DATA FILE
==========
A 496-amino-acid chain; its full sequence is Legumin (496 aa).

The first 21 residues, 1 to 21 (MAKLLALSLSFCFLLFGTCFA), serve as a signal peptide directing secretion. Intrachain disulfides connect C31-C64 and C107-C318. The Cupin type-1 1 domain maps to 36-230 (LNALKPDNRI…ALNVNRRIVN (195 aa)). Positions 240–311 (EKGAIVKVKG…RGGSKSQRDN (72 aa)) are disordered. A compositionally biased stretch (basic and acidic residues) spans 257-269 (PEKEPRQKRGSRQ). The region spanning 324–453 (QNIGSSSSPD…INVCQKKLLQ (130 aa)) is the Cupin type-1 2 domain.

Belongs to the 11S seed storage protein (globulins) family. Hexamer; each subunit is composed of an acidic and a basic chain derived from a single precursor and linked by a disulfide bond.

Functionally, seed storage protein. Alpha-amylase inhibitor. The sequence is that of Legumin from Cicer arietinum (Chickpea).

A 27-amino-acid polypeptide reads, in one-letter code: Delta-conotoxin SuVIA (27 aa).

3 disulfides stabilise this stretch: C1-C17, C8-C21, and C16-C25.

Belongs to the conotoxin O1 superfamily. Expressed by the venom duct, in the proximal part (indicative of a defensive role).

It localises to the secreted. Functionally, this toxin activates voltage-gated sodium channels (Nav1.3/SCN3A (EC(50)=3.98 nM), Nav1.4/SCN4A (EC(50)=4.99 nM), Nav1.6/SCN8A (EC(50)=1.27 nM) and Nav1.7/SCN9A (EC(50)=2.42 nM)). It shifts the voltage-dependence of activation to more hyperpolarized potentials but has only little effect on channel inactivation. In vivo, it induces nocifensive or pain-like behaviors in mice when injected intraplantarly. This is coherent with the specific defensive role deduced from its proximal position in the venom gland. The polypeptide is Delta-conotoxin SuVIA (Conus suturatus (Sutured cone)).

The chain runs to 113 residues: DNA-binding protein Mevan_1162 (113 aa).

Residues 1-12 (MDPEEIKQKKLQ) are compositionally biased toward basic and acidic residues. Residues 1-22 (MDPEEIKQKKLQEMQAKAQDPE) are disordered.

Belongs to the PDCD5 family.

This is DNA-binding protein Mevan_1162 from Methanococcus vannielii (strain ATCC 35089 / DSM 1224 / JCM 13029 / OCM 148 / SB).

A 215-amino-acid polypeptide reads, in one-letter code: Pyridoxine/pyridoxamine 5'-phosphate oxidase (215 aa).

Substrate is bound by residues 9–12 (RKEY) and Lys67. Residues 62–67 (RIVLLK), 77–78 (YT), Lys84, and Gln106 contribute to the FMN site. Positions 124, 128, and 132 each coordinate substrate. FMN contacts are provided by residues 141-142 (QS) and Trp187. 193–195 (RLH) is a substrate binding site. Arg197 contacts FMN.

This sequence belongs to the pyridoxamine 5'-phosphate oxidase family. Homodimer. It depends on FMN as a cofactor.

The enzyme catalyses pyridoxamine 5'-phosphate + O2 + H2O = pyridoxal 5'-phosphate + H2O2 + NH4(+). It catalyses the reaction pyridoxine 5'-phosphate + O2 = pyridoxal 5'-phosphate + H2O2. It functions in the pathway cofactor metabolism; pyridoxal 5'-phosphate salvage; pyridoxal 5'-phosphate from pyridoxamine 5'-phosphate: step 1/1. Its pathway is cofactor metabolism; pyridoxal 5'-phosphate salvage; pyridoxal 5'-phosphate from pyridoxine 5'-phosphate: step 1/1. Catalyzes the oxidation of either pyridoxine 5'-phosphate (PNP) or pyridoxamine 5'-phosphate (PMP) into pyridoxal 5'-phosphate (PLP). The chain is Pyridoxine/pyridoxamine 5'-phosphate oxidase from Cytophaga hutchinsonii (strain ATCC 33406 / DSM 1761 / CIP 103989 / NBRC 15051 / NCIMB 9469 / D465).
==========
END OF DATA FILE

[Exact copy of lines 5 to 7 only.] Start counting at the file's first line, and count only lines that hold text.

A 27-amino-acid polypeptide reads, in one-letter code: Delta-conotoxin SuVIA (27 aa).

3 disulfides stabilise this stretch: C1-C17, C8-C21, and C16-C25.

Belongs to the conotoxin O1 superfamily. Expressed by the venom duct, in the proximal part (indicative of a defensive role).